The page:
Early this morning, 27-year-old Ali Ahmed Mohammed smashed the window of Shaw nightclub DC9. Then, police say, a group of DC9 employees chased, beat, and kicked Mohammed to death in an act of "vigilante justice." DC9 owner Bill Spieler and employees Darryl Carter, Reginald Phillips, Evan Preller, and Arthur Zaloca have been charged with second-degree murder in the case, and are currently awaiting arraignment. Also hanging in the balance: The fate of the 9th Street club itself.
D.C. police chief Cathy Lanier said at the press conference today that she plans to shutter the club for up to 96 hours to give police and ABRA officials time to review the evening’s events. Reached by phone, DC9 co-owner Joe Englert was unconcerned with the future of the brick-and-mortar operation. “We’re just really sorry and saddened by the whole thing. We’re confident that the legal system will exonerate them,” Englert told TBD. When asked about long-term plans for the club, Englert responded, “Don’t care, don’t care. We just want these guys to be OK.”
- Blood on the street outside DC9 this morning (Photo: TBD staff)
In an official statement, Englert added that “our staff, families, and friends look forward to our day in court to prove the innocence of our long-time staff.”
As Englert spoke out for his employees, District nightlife website Brightest Young Things jumped to defend one of its scene’s central watering holes. DC9 is “not just another nightclub,” Jason Bond Pratt, President of BYT Media, wrote in a letter to Ward 1 councilmember Jim Graham. “I can't state how strongly DC9's role has been in strengthening DC's nascent reputation as a city of youth culture.”
In light of a violent death outside the club, Pratt urged Graham to consider DC9 as an incubator of new musical talent. “DC9 is, and has always been, one of a couple venues in DC that consistently creates an environment where neighborhood and out of town patrons alike can enjoy new bands before they're discovered by the rest of the world,” Pratt wrote (BYT commenters are reflecting on the club incident here). “For years, all of us at BYT have enjoyed shows, hosted events, and made hundreds of friends in a safe and respectful environment that is much more indicative of DC9 than last night's tragedy would suggest...and it deserves all of our support.”
BYT Editor Svetlana Legetic, who has hosted dozens of events at the club, also voiced support for the venue. "If I go to DC9 it’s not like I’m going to a bar,” Legetic told TBD. “We’ve had so much history. They were always one of the friendliest, nicest venues, in my opinion. No weird rules, just these people that just do a good job....These are not even bouncers in the true sense of the word. It’s just like a guy who checks your ID."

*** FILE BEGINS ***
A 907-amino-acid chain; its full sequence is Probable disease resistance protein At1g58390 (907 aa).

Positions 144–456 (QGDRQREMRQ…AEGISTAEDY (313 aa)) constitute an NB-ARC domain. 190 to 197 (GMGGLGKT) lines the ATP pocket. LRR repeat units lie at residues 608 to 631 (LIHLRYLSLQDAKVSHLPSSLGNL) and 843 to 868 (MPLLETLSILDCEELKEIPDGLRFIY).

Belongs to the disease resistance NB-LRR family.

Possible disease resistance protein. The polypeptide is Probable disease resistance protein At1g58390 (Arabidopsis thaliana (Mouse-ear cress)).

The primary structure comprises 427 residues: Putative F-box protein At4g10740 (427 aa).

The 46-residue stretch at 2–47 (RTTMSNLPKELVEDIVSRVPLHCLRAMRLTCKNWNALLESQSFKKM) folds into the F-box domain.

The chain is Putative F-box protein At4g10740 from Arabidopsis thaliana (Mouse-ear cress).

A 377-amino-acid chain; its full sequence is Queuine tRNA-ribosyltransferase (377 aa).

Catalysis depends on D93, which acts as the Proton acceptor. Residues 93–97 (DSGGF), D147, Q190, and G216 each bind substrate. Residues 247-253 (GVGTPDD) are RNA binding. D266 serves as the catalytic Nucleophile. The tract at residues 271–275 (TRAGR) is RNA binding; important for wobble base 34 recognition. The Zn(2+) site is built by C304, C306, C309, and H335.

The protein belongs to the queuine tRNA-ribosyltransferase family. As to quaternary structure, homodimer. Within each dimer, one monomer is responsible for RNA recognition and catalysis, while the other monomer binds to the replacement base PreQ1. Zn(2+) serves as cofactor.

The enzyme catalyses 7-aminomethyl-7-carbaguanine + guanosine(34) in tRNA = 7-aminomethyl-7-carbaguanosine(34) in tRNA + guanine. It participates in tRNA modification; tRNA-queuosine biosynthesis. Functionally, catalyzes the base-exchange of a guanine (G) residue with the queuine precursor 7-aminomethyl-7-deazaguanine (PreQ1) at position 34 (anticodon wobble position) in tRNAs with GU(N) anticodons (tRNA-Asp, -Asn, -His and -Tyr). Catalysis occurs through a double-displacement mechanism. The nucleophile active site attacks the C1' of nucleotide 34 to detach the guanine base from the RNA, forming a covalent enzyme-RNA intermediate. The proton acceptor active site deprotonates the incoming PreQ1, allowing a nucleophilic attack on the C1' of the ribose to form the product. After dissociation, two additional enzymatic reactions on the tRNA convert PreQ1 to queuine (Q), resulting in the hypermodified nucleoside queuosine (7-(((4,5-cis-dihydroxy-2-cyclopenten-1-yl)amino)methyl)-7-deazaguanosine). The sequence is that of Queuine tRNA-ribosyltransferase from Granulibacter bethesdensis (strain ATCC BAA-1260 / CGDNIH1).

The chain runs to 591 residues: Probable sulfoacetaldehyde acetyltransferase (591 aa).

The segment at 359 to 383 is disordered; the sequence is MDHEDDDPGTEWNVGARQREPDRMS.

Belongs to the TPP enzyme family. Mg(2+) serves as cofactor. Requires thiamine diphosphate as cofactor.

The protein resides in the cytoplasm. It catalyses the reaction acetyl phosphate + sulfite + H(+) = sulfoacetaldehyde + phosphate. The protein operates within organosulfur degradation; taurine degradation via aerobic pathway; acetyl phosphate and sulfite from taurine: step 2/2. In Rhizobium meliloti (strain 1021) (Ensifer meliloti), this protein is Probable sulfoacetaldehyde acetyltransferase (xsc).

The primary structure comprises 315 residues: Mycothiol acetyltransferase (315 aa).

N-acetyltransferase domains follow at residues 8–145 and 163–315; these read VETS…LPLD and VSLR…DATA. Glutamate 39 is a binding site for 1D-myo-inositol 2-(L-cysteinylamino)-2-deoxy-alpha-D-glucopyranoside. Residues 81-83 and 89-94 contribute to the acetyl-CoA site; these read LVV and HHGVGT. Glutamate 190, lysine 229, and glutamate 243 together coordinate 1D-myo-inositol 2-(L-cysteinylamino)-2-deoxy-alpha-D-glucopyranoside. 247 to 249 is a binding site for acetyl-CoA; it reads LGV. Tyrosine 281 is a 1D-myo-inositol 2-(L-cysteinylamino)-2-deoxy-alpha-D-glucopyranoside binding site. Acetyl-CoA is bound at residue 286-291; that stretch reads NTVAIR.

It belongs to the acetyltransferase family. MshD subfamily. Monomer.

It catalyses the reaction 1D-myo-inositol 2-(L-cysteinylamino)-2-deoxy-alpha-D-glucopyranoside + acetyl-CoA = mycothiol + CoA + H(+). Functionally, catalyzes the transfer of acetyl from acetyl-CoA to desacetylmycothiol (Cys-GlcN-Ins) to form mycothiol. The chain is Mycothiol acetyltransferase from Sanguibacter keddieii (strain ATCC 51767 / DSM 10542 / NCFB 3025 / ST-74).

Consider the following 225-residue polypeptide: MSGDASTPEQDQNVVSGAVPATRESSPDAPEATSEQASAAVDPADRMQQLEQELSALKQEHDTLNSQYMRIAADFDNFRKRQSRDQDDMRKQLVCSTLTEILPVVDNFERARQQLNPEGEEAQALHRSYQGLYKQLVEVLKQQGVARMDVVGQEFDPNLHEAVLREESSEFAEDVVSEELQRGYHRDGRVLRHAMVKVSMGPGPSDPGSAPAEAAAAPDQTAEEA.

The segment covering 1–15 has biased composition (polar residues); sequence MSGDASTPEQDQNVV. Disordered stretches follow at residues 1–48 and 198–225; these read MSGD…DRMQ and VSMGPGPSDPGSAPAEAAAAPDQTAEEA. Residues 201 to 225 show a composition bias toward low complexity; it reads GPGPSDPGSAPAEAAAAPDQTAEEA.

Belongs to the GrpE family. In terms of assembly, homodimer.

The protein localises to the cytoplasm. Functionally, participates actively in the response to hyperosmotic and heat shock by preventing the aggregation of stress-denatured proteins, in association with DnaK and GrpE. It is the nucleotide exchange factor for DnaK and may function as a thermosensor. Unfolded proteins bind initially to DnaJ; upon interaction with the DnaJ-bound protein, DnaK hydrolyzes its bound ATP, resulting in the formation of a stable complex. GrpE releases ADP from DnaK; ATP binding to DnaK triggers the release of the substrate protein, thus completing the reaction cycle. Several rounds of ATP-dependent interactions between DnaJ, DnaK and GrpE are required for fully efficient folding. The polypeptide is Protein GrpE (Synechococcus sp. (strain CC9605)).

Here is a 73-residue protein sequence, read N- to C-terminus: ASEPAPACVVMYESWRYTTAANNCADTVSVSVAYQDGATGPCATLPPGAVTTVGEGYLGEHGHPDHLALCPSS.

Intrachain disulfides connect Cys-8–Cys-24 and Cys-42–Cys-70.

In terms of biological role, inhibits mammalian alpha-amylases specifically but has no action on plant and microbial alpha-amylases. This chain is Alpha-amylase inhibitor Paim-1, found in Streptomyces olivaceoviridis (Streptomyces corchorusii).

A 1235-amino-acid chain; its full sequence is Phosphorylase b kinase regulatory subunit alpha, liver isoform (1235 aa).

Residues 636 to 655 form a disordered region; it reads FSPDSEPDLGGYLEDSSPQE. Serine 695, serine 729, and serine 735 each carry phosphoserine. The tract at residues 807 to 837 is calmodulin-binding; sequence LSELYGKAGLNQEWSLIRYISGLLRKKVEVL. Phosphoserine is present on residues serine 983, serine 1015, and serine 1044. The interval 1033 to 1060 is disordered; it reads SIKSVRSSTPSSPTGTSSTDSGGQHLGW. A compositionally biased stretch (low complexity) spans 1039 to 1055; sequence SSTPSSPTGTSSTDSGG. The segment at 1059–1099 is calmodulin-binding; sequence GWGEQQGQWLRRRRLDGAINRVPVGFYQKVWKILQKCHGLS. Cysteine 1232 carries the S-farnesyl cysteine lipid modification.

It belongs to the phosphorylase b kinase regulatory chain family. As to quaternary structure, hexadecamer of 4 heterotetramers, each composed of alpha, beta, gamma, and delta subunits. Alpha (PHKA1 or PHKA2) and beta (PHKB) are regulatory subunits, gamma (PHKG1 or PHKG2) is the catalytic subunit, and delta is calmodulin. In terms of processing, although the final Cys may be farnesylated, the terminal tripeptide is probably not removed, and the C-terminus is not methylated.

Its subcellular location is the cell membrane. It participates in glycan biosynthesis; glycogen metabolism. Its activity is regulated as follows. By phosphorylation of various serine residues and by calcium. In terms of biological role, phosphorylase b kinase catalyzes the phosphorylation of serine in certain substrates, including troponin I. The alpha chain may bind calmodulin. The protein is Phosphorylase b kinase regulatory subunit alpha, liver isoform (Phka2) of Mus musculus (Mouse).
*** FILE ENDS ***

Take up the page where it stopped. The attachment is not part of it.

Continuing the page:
Legetic described club owner Spieler, charged with second-degree murder in the incident, as “a lamb...not a brute.”
“He’s like one of the nicest sweetest most pacified people in the world,” Legetic says. “I can’t even imagine him raising his voice....Not to mention he’s this kind of skinny, inconspicuous kind of man....I literally cannot imagine him losing his temper.”
Matt Dunn, who's DJ'd alongside Spieler at the Liberation Dance Party for the last five years and has known him for two decades since they both worked at the long-gone 15 Minutes club, says DC9 rarely has issues with violence. "It’s an indie rock crowd. It’s just not violent at all," he says. "I can probably count on one hand the number of fights I’ve seen."
"These guys are not the type to get into fights," Dunn says. "I can’t imagine any of those three in a fight or beating on someone. It’s very hard to believe."
Teri Memolo, a local photographer and friend of Spieler's, told TBD that she "can't even believe he would ever do anything even remotely violent.” Memolo described Spieler as "one of her best friends," a former member of "the rave scene" who has "always been really peaceful." Added Memolo: “I can't even imagine he raised a hand to this person."
In the letter to Graham, BYT skirted support of the five men charged with second degree murder in the incident. “What happened last night was, of course, an avoidable tragedy, and one that should and will be prosecuted against whatever individuals (employees or otherwise) perpetrated it,” Pratt wrote. “I'm hoping that throughout this process the actions of those individuals can be properly distinguished from the venue itself, and that the full nature of DC9.” DC9’s fate may rest on how the District of Columbia chooses to “distinguish” between the actions of the club and the alleged actions of its co-owner and staff.
With reporting by Sarah Godfrey and Andrew Beaujon